NEW YORK, March 16 — It happened sometime recently — maybe in the last six months, or a year — that everyone I know started meditating. Or at least they talked about the desire to meditate. Some used apps like Headspace; others just put on trippy music and zoned out. A few went to events put on by Medi Club, a kind of meditation-cum-social group.
“Mindfulness”, we’re calling it, this desire to take a chunk of each day and simply live in the present.
I need some of that calm and focus in my life. I have a tendency to either live in paranoia about the future or dwell on the foibles of the past. Besides, I have never met a fitness or health or beauty or wellness trend I didn’t want to participate in. My old set of Tae Bo VHS tapes are slowly decomposing in a garage in California.
Left on my own, meditation time turns into nap time, so I knew I needed some organisation and supervision. I had heard that meditation studios are the new yoga studios, and I was intrigued. I chose Mndfl, which has locations in Greenwich Village, on the Upper East Side and in Williamsburg, Brooklyn. Most of the classes are 45 minutes, which is about 44 minutes longer than I have ever successfully meditated. I know 45 minutes can be an eternity because I participate in both SoulCycle and therapy.
I went to the studio on East Eighth Street on a freezing weeknight. Inside it is sleek, with blond woods and white walls, but with a certain cosiness — think free tea and a living-room-like area to read — sort of like a particularly well-appointed Airbnb.
My first official foray was an hour-long sound bath led by Sara Auster, a yoga and, according to her website, certified sound therapy practitioner. Sound baths are like listening to a concert while in savasana, the resting pose at the end of yoga. The idea is that the sound therapist plays resonant instruments like crystal and Himalayan singing bowls, tuning forks, gongs and bells that help you relax and clear your mind.
Immediately I struggled with my less-than-zen urges. I went to go find the bathroom, leaving a pair of socks on one of the blankets that had been arranged around the room like a slumber party. When I got back, a woman had taken my spot and moved my socks across the room. The fact that this annoyed me made me think I really needed meditation.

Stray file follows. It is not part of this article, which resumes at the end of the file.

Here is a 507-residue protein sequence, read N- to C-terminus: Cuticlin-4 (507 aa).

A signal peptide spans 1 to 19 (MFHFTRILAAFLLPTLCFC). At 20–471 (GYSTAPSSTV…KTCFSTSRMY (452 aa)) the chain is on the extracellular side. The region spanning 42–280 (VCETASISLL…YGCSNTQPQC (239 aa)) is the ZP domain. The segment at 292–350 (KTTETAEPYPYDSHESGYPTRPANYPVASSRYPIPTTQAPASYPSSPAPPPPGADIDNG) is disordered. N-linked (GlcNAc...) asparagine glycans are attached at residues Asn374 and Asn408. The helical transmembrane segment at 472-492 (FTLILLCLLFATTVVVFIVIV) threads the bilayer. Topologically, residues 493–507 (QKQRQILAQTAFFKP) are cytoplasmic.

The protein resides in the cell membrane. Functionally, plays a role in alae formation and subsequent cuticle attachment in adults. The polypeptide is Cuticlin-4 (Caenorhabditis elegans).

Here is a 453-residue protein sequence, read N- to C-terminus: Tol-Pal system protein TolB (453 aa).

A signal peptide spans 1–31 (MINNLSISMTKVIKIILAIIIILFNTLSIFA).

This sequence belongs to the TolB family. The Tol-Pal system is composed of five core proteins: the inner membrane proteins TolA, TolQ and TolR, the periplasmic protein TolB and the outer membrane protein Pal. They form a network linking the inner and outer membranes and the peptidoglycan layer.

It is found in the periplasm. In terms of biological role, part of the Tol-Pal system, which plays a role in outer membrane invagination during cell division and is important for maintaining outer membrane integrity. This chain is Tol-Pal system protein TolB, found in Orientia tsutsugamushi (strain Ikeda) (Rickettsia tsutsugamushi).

The sounds Auster played alternated between droning and tinkling; though not melodic like music, they were pleasant to listen to. My mind slipped from the present to the usual reel of issues: Deadlines, arguments, grocery lists, but I always came back to the sounds. Someone elsewhere in the room faintly snored for a spell.
Afterward, I felt so sleepy I couldn’t even bring myself to take the subway home and hailed the first cab I found. I slept well that night.
A few weeks later, after receiving the kind of angry email that usually makes me take to my bed for the rest of the day, I headed back to Mndfl for an afternoon class, this time with a teacher named Anne Kenan.
She instructed us to bring ourselves back to the room whenever our minds wandered. And we were off. I closed my eyes and found myself picturing one of Gerhard Richter’s candle paintings. When I started thinking of the emails looming in my inbox, I would redirect myself to the room, breathe and whisper to myself, “I’m back.”
After 20 minutes, Kenan said that when our minds wandered we should just lightly touch the thought and see “how our hearts felt”. A friend who popped into my mind felt slippery, like what I imagine a dolphin’s fin feels like. I wasn’t sure if this was what she had in mind.
At the 30-minute mark, we all shared our experiences. “I felt a kind of synesthesia,” I said.
A girl who introduced herself as Beetle (or maybe Beatle?), nodded. What I didn’t say: Sometimes I felt scared, sometimes I felt as if I was going to start crying, and the entire time I felt self-conscious about how often I was shifting my cross-legged position on the pillow.
The next day I was ready for something shorter, so I tried Mndfl’s at-home video series. There are meditations sorted by specific teacher, style (breath, energy) or length of time (starting at one minute).
I sat on my living-room carpet cross-legged in front of my laptop. My dog, who needs no coaching on how to live in the moment, sat next to me. I chose a five-minute class on emotions from Megan Mook, another Mndfl instructor, who was shown seated in front of a lush planted wall and has equally lush, enviable hair. She instructed me to get comfortable, and to breathe.
For five minutes, I finally managed to do nothing more than that. — The New York Times